When it comes to the job landscape of the future, much speculation exists about how emerging technologies will affect those just entering the job market. When people ask the specific question of whether artificial intelligence (AI) is going to be a jobs killer, though, it’s important for young people to realize the answer isn’t a simple yes or no. The latest statistics and studies show it’s less about killing or eliminating jobs and more about evolving them.
How AI Could Affect the Future Job Market
When Carl Benedikt Frey and Michael Osborne, two Oxford academics, came out with a prediction in 2013 that a staggering 47 percent of US jobs were at risk of automation by the middle of the 2030s, this issue of AI as a jobs killer became a hot topic of discussion. Studies, surveys, and op-eds began pouring in on the topic, and the subsequent findings were significant.
For example, McKinsey Global Institute found that anywhere between 40 million and 160 million women across the globe would potentially need to change jobs by 2030. Why? The clerical work done by secretaries, bookkeepers, and schedulers—jobs which are done by women 72 percent of the time—are especially susceptible to automation.
The salient part of the study, however, was not that these women would need to change jobs; it was that they would likely be transitioning into higher-skilled roles. In this way, AI wasn’t depriving them of jobs. Instead, it was pushing them into more advanced roles—positions that require the expertise, understanding, and skills only humans possess.
Similarly, the World Economic Forum estimates that automation is on pace to displace 75 million jobs by 2022, but it’s also set to create 133 million new ones by that date. In another study, Gartner predicts 2 million AI-related net new jobs by 2025.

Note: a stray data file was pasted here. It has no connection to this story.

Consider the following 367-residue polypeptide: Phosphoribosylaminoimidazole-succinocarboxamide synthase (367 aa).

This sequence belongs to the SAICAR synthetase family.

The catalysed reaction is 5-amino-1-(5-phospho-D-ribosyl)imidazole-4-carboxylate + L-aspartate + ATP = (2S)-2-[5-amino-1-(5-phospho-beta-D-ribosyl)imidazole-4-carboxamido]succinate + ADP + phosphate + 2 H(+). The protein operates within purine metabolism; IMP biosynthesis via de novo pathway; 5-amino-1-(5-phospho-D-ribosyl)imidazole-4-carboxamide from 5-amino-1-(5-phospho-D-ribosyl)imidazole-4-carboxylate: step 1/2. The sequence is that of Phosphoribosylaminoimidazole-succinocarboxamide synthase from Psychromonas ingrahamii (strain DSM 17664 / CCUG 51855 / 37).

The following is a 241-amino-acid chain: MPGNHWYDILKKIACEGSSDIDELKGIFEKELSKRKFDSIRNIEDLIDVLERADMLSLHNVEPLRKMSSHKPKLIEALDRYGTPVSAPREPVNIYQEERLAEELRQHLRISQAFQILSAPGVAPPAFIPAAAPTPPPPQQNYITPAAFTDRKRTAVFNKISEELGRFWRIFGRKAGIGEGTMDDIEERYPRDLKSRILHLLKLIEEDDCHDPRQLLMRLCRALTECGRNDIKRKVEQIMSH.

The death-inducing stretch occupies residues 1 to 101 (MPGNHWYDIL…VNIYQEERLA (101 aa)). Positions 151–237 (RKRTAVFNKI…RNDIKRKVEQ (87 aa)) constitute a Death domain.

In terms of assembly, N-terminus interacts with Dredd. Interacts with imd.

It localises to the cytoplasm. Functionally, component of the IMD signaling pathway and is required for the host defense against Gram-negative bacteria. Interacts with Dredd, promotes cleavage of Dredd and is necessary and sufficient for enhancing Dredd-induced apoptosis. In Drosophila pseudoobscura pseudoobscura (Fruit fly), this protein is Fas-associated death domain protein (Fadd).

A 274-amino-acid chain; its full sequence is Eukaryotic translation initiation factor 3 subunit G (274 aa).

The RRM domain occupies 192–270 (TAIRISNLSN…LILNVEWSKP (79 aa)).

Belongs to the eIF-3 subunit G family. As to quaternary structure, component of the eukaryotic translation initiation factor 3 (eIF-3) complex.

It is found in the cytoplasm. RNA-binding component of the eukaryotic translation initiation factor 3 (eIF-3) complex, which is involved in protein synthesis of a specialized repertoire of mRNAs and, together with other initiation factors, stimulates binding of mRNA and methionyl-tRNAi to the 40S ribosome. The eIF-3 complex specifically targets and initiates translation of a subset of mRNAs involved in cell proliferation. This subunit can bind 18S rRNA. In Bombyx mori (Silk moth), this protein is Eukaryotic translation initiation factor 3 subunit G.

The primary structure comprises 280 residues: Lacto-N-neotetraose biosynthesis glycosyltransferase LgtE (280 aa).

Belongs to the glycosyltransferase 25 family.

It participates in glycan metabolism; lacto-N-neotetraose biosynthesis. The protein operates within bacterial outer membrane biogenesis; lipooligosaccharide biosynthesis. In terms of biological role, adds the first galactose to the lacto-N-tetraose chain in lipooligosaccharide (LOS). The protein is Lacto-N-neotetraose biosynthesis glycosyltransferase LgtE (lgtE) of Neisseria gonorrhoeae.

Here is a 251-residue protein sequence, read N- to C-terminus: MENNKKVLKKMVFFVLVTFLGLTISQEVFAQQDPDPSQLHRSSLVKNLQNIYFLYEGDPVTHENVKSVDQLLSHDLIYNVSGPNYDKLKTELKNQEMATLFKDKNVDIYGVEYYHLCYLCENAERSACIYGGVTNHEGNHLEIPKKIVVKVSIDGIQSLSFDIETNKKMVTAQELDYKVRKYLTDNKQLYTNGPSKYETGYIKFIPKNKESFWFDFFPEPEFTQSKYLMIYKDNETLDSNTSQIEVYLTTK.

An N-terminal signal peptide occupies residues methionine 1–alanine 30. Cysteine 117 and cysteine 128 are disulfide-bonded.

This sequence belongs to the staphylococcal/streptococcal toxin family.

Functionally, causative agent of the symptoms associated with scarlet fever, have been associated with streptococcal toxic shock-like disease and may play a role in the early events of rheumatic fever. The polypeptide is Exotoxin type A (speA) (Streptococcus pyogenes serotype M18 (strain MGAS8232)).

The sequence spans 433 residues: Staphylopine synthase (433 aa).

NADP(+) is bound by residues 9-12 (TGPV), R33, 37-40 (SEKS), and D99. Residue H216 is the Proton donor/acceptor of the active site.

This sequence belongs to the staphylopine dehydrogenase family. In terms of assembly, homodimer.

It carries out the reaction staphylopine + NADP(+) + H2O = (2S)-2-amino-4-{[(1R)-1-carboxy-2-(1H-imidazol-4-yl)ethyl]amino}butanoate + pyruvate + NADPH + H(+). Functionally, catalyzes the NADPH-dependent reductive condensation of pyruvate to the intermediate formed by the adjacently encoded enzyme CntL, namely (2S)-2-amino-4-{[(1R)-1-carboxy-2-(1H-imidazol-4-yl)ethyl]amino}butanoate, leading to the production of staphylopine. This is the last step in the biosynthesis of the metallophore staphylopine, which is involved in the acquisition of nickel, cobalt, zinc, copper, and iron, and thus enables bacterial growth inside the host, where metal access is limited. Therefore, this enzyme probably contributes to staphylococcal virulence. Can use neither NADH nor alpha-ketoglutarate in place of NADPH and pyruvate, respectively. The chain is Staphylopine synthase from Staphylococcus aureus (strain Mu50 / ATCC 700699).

With such a complicated issue, however, many potential factors come into play, and just as many studies predict an overall net loss in jobs. Forrester, for one, estimates a 29 percent loss of jobs by 2030 and only a 13 percent job increase to compensate.
While there isn’t general agreement about the potential number of jobs displaced and then created by AI, one thing does seem to be clear: AI will push people away from largely automated jobs into more advanced positions, and this transition will require the new job force to be increasingly agile and able to learn core skills and adapt to new working models.
The Company-Level Response to These Changes
Just as young people entering the job market should be cognizant of the changes technology will likely have on the professional landscape, companies should understand this dynamic as well. To stay relevant, businesses within the technology industry not only need to embrace AI and its potential but invest in training their workforces (established and incoming) to adapt to these new technologies.
“IT is a highly innovative and changing industry, and because of this, we’re reinventing education for the era of AI,” says Andrea Knoche, a first-line analytics leader for a subgroup of International Business Machines (IBM) that’s based in Ehningen, Germany. “We’re making it a priority to prepare young people around the world for the jobs of tomorrow.”
As IBM illustrates, success in a changing technology-based landscape is about balancing the adoption of new technology. A company can’t ignore or dismiss new innovations, but it also must prepare its workers to properly harness the power of those tools.
“Our subgroup of IBM is most interested in moving to a cloud-based environment and utilizing big data technologies and analytics strategies,” says Knoche, “but we understand our workers must be trained and prepared to implement those tools into their jobs. When trained properly, employees can make the available technology work for them to increase their efficiency and effectiveness.”
IBM earned a Bronze Stevie Award in the Information Technology Team of the Year category at The 2020 American Business Awards®. They also won several awards at The 2020 International Business Awards®, including a Gold Stevie for Company of the Year - Business or Professional Services - Large.
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